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Negativing Invention

Jacob S. Sherkow

New York Law School

November 5, 2011

Brigham Young University Law Review, Vol. 2011, pp. 1091-1138, 2011

Since 1952, the patent statute has forbidden courts from discriminating against, or “negativing,” inventions according to how they were made, be it “long toil and experimentation” or a “flash of genius.” Now, in addressing whether an invention is “obvious,” courts must only examine whether the invention was obvious according to the arts pertinent to that invention — the “analogous” rather than “nonanalogous” arts. This article shows that this dichotomy has actually promoted method-of-invention discrimination in patent law because the subjectivity of the analogous art inquiry has increasingly “analogized” wide fields of prior art as technology has progressed. This, in turn, has the effect of “negativing” inventions made by “long toil and experimentation” relative to “flash of genius” inventions because the latter are more capable of drawing upon disparate arts less susceptible to analogizing. This article further examines the consequences of this effect as “negativing” the underlying policy justifications for the patent monopoly and concludes by calling for a more cabined approach to the analogous art inquiry.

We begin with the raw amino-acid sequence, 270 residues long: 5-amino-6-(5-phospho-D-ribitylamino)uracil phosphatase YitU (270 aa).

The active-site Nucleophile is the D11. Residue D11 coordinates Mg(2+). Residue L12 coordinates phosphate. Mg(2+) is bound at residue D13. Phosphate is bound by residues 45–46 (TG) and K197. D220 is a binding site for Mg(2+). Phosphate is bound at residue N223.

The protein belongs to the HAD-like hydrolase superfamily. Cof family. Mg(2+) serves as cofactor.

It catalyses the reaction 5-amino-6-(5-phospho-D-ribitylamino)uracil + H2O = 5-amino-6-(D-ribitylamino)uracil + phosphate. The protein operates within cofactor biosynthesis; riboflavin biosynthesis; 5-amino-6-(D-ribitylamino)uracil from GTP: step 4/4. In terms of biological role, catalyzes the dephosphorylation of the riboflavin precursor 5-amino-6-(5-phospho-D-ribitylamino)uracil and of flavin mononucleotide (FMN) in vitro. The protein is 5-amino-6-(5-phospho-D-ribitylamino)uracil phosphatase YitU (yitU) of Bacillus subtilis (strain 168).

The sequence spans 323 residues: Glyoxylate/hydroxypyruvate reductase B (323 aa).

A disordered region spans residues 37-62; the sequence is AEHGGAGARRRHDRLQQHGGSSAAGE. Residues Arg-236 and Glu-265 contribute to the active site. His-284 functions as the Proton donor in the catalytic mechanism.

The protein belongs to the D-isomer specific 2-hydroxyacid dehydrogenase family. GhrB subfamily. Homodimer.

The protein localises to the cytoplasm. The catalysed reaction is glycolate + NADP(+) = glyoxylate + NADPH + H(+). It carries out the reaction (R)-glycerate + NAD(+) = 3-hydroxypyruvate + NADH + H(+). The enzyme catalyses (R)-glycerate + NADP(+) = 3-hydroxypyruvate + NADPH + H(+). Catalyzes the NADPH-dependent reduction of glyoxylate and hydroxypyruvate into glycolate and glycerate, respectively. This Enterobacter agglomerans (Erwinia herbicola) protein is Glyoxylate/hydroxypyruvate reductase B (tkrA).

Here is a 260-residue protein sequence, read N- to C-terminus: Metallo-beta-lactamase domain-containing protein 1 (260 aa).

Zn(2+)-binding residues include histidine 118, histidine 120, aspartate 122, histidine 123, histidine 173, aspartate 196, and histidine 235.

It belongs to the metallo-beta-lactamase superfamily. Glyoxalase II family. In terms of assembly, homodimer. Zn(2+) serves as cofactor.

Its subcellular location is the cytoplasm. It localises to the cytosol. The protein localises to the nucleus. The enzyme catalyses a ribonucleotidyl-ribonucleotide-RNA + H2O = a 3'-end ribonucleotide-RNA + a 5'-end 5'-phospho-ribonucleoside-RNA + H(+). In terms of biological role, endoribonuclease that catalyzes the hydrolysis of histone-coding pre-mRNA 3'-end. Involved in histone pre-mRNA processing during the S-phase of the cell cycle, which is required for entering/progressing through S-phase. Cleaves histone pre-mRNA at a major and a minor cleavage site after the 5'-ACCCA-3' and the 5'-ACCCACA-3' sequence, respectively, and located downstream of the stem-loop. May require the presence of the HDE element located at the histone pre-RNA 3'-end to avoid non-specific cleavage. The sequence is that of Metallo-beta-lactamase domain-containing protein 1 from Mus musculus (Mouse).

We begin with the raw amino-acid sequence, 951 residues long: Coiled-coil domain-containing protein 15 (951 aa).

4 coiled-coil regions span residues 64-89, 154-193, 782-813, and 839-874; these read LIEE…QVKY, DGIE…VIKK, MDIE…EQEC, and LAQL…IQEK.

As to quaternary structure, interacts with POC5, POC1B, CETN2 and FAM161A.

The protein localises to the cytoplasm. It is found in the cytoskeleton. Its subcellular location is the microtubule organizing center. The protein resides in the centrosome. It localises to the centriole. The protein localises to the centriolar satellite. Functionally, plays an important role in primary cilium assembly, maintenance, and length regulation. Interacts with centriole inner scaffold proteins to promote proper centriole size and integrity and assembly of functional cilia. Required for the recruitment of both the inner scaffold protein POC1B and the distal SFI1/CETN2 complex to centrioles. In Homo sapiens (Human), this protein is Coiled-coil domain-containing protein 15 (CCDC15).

Number of Pages in PDF File: 48

Keywords: patent, invention, analogous art, negativing, technology, obviousness

JEL Classification: K39, O3

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Date posted: February 24, 2011 ; Last revised: November 10, 2011

Suggested Citation

Sherkow, Jacob S., Negativing Invention (November 5, 2011). Brigham Young University Law Review, Vol. 2011, pp. 1091-1138, 2011. Available at SSRN: https://ssrn.com/abstract=1767569

Contact Information

Jacob S. Sherkow (Contact Author)
New York Law School ( email )
185 West Broadway
New York, NY 10013
United States
212.431.2355 (Phone)
HOME PAGE: http://www.nyls.edu/faculty/faculty-profiles/faculty_profiles/jacob-s-sherkow/
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